Should I press charges for still having my gallbladder after it was supposed to have been taken out?

UPDATED: Sep 30, 2022

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Should I press charges for still having my gallbladder after it was supposed to have been taken out?

I supposedly had my gallbladder removed 8 years ago due to continual pain. I had an open gallbladder removal. They even removed my liver from my body to have a good look for my gallbladder. I have

been having pain again for an extended period of time. I have been seeing my family doctor about it who recently sent me to a GI who ran a handful of tests which showed a fluid collection where my gallbladder use to be. He sent me to a surgeon to further examine the gallbladder fossa. The surgeon ran a HIDA scan which shows I have a large, inflamed gallbladder. I am scheduled to have my gallbladder removed next month. Should I pursue a medical malpractice lawsuit?

Asked on April 21, 2017 under Malpractice Law, Pennsylvania


S.L,. Member, California Bar / FreeAdvice Contributing Attorney

Answered 5 years ago | Contributor

Medical malpractice is negligence.  Negligence is the failure to exercise due care (that degree of care that a reasonable medical practitioner in the community would have exercised under the same or similar circumstances to prevent foreseeable harm).
Prior to filing a lawsuit for negligence against the doctor who did not remove your gallbladder despite claims to the contrary, it may be possible to settle the case with his/her malpractice insurance carrier.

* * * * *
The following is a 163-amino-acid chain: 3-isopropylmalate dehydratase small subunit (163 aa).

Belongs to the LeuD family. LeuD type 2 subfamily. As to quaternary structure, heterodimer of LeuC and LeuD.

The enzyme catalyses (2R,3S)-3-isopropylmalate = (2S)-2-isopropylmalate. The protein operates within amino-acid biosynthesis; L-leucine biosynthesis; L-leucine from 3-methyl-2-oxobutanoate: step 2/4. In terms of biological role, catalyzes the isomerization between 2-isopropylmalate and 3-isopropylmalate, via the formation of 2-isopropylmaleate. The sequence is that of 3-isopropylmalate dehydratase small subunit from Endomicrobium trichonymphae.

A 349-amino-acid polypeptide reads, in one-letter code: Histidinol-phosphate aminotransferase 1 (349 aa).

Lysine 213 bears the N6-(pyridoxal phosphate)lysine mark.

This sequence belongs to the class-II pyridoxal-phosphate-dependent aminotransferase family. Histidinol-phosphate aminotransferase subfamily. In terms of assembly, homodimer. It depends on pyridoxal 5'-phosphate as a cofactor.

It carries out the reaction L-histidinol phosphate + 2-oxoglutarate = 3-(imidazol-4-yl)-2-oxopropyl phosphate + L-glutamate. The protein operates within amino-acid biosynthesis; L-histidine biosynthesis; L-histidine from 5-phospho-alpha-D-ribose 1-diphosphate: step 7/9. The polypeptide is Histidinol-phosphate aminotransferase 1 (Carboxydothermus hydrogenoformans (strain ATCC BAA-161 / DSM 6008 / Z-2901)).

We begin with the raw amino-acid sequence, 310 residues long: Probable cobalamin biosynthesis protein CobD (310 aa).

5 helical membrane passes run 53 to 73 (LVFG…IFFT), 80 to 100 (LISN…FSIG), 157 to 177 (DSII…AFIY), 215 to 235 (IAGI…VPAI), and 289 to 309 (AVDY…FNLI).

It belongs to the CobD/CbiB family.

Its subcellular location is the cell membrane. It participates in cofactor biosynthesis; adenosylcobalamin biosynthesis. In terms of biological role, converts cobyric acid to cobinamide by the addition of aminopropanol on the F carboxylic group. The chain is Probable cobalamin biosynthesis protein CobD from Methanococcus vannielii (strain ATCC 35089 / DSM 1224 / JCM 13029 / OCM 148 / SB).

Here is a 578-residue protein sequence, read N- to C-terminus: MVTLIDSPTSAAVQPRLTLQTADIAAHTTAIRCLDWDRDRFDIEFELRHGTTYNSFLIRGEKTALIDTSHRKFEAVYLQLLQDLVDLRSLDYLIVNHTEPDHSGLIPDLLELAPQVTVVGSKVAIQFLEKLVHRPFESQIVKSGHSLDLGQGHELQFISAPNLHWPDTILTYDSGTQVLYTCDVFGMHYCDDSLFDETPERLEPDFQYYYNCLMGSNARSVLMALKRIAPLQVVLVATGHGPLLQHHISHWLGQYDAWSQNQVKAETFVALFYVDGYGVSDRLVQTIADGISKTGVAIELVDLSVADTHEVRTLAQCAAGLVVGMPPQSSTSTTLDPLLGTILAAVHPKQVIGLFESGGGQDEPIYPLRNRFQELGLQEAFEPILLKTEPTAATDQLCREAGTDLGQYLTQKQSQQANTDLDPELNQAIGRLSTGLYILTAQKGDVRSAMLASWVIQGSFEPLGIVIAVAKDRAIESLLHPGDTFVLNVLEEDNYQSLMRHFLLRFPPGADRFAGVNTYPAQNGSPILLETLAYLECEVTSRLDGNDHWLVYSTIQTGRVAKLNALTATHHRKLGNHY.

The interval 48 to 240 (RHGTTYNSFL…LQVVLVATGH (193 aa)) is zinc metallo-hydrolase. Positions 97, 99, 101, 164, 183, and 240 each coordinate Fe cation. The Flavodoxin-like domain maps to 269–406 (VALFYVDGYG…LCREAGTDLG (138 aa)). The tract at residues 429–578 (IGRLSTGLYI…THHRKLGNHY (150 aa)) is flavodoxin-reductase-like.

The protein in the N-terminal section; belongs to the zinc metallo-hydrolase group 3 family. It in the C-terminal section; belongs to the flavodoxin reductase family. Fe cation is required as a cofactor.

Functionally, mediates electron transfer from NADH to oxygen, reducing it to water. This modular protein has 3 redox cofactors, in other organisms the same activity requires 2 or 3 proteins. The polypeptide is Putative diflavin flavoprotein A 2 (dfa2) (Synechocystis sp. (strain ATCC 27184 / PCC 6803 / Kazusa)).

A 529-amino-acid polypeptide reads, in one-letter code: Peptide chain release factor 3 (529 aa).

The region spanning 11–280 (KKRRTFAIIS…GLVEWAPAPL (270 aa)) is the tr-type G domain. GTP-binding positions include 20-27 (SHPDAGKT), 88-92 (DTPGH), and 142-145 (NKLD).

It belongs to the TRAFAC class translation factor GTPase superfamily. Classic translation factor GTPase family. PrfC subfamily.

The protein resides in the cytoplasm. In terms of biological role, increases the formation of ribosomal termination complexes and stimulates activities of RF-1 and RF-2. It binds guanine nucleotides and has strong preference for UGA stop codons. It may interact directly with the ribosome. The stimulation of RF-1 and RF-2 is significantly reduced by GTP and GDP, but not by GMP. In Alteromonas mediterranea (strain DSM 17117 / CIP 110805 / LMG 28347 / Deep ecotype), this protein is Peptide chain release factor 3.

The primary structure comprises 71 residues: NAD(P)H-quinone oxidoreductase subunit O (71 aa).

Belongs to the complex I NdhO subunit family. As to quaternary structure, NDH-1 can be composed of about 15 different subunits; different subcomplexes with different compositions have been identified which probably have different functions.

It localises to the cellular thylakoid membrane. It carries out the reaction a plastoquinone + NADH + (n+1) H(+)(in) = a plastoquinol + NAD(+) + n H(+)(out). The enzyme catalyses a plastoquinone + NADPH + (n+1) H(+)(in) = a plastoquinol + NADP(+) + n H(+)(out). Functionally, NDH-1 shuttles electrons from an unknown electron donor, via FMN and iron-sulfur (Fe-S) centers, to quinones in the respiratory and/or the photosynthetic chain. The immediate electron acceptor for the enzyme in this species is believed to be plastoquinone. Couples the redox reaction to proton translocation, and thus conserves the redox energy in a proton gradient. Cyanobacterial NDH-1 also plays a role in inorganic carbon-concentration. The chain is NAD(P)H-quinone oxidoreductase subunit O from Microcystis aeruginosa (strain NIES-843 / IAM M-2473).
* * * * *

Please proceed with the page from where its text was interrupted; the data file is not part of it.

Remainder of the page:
Your claim filed with the malpractice insurance carrier should include your medical bills, medical reports from that doctor and your current doctor showing your gallbladder was not removed, and documentation of wage loss.
Compensation for the medical bills is straight reimbursement. The medical reports will document your ailment, condition and treatment and will be used to determine compensation for pain and suffering which is an amount in addition to the medical bills.  Compensation for wage loss is straight reimbursement.
If the case is settled with the doctor's malpractice insurance carrier, NO lawsuit is filed.
If you are dissatisfied with settlement offers from the malpractice insurance carrier, reject the settlement offers and file a lawsuit for negligence against the doctor.
If the case is NOT settled, your lawsuit for negligence against the doctor must be filed prior to the expiration of the applicable statute of limitations or you will lose your rights forever in the matter.

IMPORTANT NOTICE: The Answer(s) provided above are for general information only. The attorney providing the answer was not serving as the attorney for the person submitting the question or in any attorney-client relationship with such person. Laws may vary from state to state, and sometimes change. Tiny variations in the facts, or a fact not set forth in a question, often can change a legal outcome or an attorney's conclusion. Although has verified the attorney was admitted to practice law in at least one jurisdiction, he or she may not be authorized to practice law in the jurisdiction referred to in the question, nor is he or she necessarily experienced in the area of the law involved. Unlike the information in the Answer(s) above, upon which you should NOT rely, for personal advice you can rely upon we suggest you retain an attorney to represent you.

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